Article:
Balance practice is fun and you can challenge yourself in so many ways.  These are just a few ideas and there are many more drills that you can do to develop your balance skills. You can contact us at for further ways to challenge yourself or learn how to make balance practice specific to the type of skiing that you're doing (off-piste, bumps, racing etc).  The photos below should help to give you some more ideas.  Make sure you are in a safe environment before attempting balance training. 
Lunges with a twist
Core stability and balance training

It is never to late to start some balance drills.  The more you practice, the more fine tuned your balance and proprioceptive systems will be.

Good core stability is also important to facilitate good balance and proprioception. I will talk more about this in a future blog.        

What do ski instructors suggest? To help you further with ski specific tips, we've asked some of the instructors around town what their top tips for skiing in poor light are:

Emma Carrick-Anderson, 4 time Olympian
Skiers struggle in poor visibility as their focus is drawn to the fact they can't see rather than focusing on the contact point with the mountain, the inside edge of their skis.  Keeping this focus allows you to feel the terrain beneath your feet and you can then adjust to what you feel.  Connecting with the mountain and not looking too far ahead will help massively.  Look just in front of you and you can normally pick up some information giving you an indication of the terrain you're on. 

Chris Solliac
In bad visibility ski slowly and use your poles as your eyes.  Feel through your feet and skid through your turns.  

Clare Angus
Keep relaxed and use your pole plant to help determine the gradient.

Andrea Camerotto
Head for the trees. Try and remain well balanced and avoid crashing into the trees!

Ben Arkley
Try dragging both poles on the snow as you ski.  This helps to give a better feeling of the angle of the slope you're skiing, helping you to make subtle movements required to feel more balance. 

James Allen
Make sure you stay nice and relaxed, don't tense up.  Continue to attack the fall line. Don't shy away by leaning up hill which is a natural defensive mode.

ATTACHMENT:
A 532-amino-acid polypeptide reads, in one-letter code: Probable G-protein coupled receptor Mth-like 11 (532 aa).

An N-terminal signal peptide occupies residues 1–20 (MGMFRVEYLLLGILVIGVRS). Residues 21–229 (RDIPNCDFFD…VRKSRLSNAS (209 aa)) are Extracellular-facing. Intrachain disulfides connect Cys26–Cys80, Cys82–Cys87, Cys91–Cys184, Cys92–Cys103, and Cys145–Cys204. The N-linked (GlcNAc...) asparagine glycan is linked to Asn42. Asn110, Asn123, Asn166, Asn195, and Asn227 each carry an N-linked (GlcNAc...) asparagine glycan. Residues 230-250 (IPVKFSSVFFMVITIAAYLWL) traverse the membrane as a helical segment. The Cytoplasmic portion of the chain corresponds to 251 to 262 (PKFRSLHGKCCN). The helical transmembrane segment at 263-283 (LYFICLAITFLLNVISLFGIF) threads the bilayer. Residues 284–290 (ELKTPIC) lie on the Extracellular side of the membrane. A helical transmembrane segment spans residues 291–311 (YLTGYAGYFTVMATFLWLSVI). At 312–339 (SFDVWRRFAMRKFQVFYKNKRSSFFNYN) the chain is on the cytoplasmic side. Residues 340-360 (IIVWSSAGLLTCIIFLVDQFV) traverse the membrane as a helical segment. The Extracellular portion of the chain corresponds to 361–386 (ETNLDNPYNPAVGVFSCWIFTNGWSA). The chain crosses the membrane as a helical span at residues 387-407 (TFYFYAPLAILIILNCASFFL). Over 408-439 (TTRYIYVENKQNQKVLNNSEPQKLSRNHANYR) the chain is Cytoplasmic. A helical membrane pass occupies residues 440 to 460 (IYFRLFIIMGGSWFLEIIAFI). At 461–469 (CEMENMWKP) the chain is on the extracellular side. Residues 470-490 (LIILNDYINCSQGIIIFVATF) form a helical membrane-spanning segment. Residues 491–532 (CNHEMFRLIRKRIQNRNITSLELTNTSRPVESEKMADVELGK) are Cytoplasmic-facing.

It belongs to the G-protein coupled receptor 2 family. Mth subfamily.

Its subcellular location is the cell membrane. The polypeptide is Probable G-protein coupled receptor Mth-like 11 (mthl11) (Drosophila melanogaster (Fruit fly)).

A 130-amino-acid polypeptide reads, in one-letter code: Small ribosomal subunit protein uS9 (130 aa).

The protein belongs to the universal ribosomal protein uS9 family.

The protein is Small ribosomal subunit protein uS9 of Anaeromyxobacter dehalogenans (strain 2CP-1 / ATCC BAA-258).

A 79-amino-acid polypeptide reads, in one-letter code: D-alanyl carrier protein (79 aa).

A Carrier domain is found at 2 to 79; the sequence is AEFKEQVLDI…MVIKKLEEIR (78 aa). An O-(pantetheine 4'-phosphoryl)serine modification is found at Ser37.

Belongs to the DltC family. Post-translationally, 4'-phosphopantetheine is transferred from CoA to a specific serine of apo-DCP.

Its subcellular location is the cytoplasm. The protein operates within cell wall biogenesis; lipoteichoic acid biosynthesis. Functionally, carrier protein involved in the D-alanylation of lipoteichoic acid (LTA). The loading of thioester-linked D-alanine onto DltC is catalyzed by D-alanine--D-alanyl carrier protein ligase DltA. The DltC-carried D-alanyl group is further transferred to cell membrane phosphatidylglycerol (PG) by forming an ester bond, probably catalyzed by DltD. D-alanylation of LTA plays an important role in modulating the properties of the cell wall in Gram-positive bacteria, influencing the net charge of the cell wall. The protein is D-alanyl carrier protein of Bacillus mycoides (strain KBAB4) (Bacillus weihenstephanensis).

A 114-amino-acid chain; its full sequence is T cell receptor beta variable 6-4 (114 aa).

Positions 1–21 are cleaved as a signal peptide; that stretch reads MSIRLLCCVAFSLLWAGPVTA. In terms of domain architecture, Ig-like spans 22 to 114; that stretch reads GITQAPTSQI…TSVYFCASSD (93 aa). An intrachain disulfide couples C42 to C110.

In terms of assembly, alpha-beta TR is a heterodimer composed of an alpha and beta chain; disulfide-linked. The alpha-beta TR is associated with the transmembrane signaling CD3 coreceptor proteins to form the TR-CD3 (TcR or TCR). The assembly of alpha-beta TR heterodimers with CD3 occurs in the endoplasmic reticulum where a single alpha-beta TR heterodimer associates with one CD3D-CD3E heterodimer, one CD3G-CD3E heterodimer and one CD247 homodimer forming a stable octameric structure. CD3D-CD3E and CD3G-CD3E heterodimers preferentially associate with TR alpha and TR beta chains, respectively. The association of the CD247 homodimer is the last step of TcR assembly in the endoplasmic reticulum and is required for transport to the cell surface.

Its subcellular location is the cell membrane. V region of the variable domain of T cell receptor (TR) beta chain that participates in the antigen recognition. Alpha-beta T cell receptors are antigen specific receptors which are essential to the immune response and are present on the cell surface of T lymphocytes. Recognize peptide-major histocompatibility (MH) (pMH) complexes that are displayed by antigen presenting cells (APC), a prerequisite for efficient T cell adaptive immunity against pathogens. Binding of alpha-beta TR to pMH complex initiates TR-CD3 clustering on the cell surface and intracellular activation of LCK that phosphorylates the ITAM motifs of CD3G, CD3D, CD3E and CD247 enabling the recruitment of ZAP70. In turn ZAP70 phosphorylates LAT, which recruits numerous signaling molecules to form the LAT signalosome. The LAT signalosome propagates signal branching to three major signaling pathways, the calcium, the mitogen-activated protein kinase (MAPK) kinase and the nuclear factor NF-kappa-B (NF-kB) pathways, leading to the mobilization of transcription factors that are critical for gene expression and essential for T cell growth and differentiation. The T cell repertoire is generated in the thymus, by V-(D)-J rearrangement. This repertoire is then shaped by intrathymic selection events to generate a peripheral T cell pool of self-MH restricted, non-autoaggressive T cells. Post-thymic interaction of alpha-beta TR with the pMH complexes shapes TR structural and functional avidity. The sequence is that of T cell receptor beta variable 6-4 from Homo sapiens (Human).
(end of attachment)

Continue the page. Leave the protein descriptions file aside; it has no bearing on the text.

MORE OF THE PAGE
Jas Bruce
Ski with feeling through the feet.  Use your pole plant as an extra point of contact. Ski in the trees for more definition.

Dave Cowell
Keep a horizontal eye line.  Try and pick up on six objects to help your focus, such as piste markers which will help give you a gradient of the slope.  If that doesn't work go for a coffee or to the bar!

James McMahon
Try and ski with someone that you can follow.

Craig Halliday
Use piste markers as a point of reference both for where you are on the slope and to gage the gradient. Piste markers with a band of orange are always the right hand side of the piste and can be used to judge how steep the slope is by looking at the vertical distance between each marker. Having this point of reference will hopefully make it easier to maintain balance when it is difficult to see
The other tip I usually recommend is to be prepared to move. If you can't see whats coming you need to be prepared to react to any changes in terrain and snow conditions. We want to attempt to stay in the middle of the ski but to achieve this we have to be ready to move along the ski both fore and aft to maintain your balance.

Thank you to everyone that has let me pick their brains (especially those of you I interrupted in the bar!).  There are some very useful tips which will hopefully help to prevent injuries occurring.

It is always recommended that you seek professional advice when starting new exercise programmes.  We recommend that you consult a physiotherapist or health care professional before starting any of the above drills if you have a pre-existing injury. 

The purpose of this blog, is to provide general information and educational material relating to physiotherapy and injury management. Bonne Santé physiotherapy has made every effort to provide you with correct, up-to-date information.  In using this blog, you agree that information is provided 'as is, as available', without warranty and that you use the information at your own risk.  We recommend that you seek advise from a fitness or healthcare professional if you require further advice relating to exercise or medical issues. 


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 2004 Aug;99(1):149-54. Proprioceptive training for learning downhill skiing.